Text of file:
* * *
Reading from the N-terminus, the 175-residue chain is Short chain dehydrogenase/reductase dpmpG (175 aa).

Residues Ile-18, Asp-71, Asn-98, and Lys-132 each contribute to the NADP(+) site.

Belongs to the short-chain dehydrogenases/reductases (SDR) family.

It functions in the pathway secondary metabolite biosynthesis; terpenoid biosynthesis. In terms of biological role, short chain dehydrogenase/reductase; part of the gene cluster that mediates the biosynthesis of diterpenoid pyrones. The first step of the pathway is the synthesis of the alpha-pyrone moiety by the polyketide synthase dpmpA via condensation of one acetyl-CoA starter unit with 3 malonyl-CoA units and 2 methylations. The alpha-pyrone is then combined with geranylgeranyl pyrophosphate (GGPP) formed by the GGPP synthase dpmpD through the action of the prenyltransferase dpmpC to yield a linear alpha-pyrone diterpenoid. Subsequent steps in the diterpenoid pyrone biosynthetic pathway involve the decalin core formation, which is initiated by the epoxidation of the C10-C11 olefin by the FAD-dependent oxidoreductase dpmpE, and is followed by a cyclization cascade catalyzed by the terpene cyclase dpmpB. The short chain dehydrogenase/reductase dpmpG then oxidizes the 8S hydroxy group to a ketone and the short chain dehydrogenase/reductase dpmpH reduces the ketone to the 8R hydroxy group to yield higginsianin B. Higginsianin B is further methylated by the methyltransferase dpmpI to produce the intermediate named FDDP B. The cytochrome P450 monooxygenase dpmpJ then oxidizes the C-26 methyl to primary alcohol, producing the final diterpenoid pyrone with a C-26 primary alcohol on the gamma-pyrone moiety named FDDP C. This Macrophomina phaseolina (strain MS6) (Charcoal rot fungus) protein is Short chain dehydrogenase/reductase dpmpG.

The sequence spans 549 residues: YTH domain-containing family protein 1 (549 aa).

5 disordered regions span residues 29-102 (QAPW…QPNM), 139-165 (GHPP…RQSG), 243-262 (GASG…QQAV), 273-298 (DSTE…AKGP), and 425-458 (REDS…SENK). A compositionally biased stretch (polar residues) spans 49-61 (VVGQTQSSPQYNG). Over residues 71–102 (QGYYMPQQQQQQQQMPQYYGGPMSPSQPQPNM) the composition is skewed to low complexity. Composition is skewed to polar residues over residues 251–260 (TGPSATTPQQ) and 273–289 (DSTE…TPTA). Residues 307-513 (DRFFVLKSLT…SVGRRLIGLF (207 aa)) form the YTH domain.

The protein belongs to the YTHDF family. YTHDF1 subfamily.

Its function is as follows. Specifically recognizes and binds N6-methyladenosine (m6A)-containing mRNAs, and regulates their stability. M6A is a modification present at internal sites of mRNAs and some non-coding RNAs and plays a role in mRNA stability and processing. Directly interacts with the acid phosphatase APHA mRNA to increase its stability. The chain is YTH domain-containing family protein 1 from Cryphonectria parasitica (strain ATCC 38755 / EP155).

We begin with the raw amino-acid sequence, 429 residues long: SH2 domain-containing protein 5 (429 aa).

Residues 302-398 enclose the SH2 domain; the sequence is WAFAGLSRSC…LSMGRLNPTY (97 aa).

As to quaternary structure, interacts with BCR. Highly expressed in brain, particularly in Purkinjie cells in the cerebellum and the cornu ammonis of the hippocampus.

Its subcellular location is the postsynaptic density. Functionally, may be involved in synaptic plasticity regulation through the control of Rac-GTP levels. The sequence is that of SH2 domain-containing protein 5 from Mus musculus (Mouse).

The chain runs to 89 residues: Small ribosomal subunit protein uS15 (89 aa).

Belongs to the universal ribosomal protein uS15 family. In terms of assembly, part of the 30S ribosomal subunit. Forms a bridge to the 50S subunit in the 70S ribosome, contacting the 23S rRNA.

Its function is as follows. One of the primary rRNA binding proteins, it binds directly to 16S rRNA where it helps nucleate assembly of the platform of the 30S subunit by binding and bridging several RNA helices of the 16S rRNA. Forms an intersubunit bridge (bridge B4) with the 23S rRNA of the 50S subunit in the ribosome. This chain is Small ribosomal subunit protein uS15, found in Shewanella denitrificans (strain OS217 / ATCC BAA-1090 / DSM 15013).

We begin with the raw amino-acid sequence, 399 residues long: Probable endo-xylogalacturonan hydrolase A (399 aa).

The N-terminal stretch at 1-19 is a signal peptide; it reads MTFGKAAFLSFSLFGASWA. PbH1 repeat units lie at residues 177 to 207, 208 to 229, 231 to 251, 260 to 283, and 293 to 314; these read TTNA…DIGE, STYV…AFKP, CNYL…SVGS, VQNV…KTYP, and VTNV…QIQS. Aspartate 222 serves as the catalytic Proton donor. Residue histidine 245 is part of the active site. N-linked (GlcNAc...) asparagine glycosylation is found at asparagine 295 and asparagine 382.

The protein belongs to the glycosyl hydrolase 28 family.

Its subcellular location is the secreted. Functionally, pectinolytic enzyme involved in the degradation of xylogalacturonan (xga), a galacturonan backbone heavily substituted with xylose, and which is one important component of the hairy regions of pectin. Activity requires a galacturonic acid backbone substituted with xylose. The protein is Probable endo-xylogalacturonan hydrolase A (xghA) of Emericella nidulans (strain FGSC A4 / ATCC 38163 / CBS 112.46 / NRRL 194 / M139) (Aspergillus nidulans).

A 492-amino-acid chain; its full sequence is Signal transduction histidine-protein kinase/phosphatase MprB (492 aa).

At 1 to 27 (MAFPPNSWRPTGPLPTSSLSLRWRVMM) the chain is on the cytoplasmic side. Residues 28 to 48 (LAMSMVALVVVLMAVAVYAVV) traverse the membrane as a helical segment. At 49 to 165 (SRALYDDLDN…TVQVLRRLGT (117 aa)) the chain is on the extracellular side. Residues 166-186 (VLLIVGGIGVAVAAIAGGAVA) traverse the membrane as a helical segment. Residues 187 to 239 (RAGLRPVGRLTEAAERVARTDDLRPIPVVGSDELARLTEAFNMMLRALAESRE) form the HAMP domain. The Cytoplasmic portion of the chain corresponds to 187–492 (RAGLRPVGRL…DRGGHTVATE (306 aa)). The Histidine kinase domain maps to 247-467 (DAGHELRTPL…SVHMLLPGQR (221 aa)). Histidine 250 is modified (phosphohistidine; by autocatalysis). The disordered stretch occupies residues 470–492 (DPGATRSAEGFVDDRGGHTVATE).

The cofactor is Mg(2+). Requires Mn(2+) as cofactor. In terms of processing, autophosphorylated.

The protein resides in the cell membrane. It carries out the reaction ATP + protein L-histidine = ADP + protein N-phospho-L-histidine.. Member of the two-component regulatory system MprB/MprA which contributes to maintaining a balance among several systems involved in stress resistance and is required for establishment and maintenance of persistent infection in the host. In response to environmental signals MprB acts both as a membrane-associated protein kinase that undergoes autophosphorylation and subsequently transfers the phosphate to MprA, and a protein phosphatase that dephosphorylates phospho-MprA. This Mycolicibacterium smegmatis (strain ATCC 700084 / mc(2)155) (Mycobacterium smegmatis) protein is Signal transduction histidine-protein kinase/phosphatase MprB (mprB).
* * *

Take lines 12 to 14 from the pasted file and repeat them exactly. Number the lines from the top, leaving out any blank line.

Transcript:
Its subcellular location is the postsynaptic density. Functionally, may be involved in synaptic plasticity regulation through the control of Rac-GTP levels. The sequence is that of SH2 domain-containing protein 5 from Mus musculus (Mouse).

The chain runs to 89 residues: Small ribosomal subunit protein uS15 (89 aa).

Belongs to the universal ribosomal protein uS15 family. In terms of assembly, part of the 30S ribosomal subunit. Forms a bridge to the 50S subunit in the 70S ribosome, contacting the 23S rRNA.